Do psychotic disorders make sense? Are psychotic symptoms amenable to interpretation? Psychoanalytic clinicians and scholars have outlined theoretical and therapeutic pathways to psychotic illnesses. In Understanding Psychosis: A Psychoanalytic Approach, these pathways are integrated into a genuine factor model that allows us to systematically assess the relevant psychodynamic dimensions in the diagnosis of psychotic disorders, which serves as a guide to psychotherapy with psychotically ill patients.
For more than a century, psychoanalysis has contributed widely to an understanding of psychotic experience and dynamics. This book reviews and integrates the various concepts into a multi-dimensional psychodynamic model that allows us to assess and understand the patient’s subjective experience, objective psychological capabilities, and interpersonal resources. It helps the therapist to find a basic attitude in working psychodynamically with psychotic patients and to understand the dynamics of the therapeutic relationship. Specific issues addressed include: understanding imminent crises or precursor states, elucidating semiotic qualities in seemingly negative symptoms, differentiating the psychotic and a non-psychotic part of the personality, providing a dynamic approach to the psychopharmacological treatment.
Understanding Psychosis will be of great use to psychiatrists, psychotherapists and psychoanalysts. It will also appeal to psychologists and postgraduate students and academics in the fields of psychotherapy, psychiatry and psychoanalysis for psychosis.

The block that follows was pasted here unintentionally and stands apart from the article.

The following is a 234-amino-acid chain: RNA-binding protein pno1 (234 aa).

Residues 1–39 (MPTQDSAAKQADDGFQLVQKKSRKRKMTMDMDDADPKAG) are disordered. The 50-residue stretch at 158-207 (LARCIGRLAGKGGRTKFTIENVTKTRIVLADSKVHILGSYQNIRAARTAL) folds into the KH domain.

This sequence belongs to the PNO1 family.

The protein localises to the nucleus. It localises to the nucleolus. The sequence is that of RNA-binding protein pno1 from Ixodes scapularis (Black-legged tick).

Table of Contents
Introduction. Psychiatry, Psychopathology and Psychodynamics. Psychoanalytic Theories about Psychosis. Conditions of Psychotic Experience: A psychodynamic factor model. Psychotherapeutic Work with Psychotic Patients. Participation in Psychotherapy – Conclusion.
About the Author
Joachim Küchenhoff, MD, is a psychoanalyst and member of the IPA and of the Swiss and German psychoanalytic societies. He is also a specialist in psychiatry/psychotherapy and in psychosomatic medicine and Professor at Basel University, Switzerland. He has been working as the medical director of the department of adult psychiatry in the canton Baselland, Switzerland, since 2007. He is editor-in-chief of the SANP (Swiss Archives of Neurology, Psychiatry and Psychotherapy). He is president of the supervisory board at IPU (International Psychoanalytic University) Berlin and member of many other advisory boards. He has written 13 academic books and in addition he has edited 19 academic volumes. He has contributed more than 300 scientific publications.